“It’s nice to be able to go to church again,” she says. “You don’t really know what it means just to be able to see someone’s face.”
Laren describes her diabetes today as being “under control,” and she’s looking forward to a bright future.
Reams-Parham says she speaks to Laren only about once a month. “When I started working with the MHN effort, I was focused on meeting a set of performance targets. That’s still important, but now the satisfaction I get out of helping people is really what makes a difference to me.”
Next week’s issue will include the final part in our series on high-need patients, and will share the story of Somali immigrant and his care coordinate in Minneapolis.
The Medical Home Network (MHN) was established in 2011 in Chicago with the backing of area hospitals, clinics, the Illinois Medicaid program, and dozens of other entities, to increase communication and data-sharing within the metropolitan area’s highly fractured delivery system. The effort has led to marked improvements in the quality of care available to many of Chicago’s most underserved and vulnerable residents. Today, 22 hospitals and more than 200 medical home sites can share patient data and information through MHN’s online platform, leading to efficiencies that have helped slash readmission rates (15%), increase timely follow-up care (more than 100%), boost engagement among the target population, and nearly triple the rate of area patients who have a health risk assessment on file (79%). The backbone of the MHN program is a battery of care coordinators who take a hands-on approach to ensuring that patient care is coordinated and that no one falls through the cracks. These care coordinators, who are employed at participating clinics, receive extensive training on changing patient health habits, linking patients to available community resources, leveraging technology to improve health, and ensuring that all participating entities have access to up-to-date information about patients in the system.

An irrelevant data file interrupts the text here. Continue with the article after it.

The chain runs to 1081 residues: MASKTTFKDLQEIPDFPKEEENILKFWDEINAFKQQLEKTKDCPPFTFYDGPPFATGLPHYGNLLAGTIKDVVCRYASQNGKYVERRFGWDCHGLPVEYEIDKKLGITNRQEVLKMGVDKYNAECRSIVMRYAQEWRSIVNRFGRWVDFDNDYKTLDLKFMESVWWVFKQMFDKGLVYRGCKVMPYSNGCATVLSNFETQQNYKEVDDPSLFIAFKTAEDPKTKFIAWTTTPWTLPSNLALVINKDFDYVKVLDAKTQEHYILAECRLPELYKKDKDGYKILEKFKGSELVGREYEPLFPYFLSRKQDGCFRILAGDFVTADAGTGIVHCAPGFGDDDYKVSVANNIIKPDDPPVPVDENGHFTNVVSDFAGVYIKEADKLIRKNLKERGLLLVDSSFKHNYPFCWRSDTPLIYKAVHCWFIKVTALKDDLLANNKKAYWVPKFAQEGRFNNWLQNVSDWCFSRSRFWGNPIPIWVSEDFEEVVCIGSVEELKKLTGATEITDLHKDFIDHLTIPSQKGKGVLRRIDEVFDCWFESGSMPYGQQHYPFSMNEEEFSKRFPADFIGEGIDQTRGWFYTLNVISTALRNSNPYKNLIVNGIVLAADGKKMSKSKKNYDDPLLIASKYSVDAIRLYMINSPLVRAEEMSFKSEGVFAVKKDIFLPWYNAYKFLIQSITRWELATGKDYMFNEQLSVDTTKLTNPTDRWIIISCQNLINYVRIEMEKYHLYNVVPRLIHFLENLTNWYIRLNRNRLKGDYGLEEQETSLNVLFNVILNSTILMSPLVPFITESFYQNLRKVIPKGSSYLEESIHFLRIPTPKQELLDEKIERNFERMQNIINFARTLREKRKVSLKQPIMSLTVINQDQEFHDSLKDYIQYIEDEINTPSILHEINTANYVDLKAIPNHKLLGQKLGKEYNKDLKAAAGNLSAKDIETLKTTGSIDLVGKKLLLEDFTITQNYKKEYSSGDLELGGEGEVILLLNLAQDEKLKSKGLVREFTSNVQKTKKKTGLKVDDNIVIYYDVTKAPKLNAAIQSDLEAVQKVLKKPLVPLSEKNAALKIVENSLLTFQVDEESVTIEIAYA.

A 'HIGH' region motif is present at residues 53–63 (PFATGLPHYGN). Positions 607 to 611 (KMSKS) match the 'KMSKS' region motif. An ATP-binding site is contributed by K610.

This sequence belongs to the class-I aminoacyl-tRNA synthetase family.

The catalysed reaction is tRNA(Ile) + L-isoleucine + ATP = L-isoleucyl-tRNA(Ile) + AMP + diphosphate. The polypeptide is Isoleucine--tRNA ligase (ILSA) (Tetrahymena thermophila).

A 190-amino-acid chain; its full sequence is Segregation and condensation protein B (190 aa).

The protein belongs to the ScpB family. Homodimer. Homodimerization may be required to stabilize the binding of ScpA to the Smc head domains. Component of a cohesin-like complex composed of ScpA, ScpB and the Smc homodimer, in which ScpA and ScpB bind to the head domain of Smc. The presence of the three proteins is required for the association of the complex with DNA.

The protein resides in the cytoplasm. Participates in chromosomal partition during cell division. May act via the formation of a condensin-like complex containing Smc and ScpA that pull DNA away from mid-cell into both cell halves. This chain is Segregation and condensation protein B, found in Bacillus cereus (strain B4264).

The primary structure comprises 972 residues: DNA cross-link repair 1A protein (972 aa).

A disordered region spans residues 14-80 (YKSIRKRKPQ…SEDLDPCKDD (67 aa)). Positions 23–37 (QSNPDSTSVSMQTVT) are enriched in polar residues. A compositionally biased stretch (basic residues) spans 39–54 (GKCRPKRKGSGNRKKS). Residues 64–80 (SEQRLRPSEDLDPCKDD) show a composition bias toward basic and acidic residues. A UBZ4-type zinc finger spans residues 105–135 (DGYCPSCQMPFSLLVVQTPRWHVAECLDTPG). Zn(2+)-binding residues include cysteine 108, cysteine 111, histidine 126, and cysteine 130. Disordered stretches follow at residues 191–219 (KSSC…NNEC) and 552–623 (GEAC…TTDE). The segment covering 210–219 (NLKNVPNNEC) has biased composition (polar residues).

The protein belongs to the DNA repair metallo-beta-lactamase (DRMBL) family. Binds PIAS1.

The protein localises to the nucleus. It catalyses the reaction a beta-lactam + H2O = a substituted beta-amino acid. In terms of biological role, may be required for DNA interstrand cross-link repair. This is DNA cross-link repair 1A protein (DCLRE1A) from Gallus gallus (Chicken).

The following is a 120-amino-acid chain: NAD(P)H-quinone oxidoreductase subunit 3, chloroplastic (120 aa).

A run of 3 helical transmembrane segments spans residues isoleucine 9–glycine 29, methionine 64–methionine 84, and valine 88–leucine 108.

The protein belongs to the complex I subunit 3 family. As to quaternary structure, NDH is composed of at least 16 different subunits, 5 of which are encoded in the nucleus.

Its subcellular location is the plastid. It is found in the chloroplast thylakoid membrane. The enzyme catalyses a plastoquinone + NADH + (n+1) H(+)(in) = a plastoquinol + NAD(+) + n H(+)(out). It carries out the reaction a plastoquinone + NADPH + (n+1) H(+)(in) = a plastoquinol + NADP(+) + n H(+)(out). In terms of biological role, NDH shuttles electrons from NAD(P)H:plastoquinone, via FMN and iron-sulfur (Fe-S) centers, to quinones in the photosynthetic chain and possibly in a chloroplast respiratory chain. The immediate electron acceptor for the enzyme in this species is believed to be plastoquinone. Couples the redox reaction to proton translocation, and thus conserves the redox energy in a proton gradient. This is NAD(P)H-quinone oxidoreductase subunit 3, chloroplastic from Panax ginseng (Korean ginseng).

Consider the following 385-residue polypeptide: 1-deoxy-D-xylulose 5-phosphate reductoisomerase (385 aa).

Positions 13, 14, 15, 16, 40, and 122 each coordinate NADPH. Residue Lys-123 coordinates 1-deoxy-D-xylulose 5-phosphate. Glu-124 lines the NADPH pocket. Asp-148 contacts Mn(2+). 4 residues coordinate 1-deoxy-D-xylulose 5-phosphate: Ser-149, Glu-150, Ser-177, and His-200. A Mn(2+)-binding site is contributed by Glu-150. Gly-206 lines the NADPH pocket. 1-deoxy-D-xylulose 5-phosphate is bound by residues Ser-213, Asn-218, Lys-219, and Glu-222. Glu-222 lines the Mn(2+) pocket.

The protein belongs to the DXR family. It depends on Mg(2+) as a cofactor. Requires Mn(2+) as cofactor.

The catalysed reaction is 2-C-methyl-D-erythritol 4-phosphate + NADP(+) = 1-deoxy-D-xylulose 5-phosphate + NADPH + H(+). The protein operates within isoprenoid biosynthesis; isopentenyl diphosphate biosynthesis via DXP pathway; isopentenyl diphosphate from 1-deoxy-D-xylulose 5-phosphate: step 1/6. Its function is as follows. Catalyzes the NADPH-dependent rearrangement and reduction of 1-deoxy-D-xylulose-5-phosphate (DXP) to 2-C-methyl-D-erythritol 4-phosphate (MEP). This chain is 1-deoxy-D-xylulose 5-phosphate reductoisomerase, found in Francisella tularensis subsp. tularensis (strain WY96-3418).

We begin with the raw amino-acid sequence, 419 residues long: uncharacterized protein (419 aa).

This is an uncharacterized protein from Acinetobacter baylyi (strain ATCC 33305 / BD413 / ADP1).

Notable: Launched its own accountable care network in 2013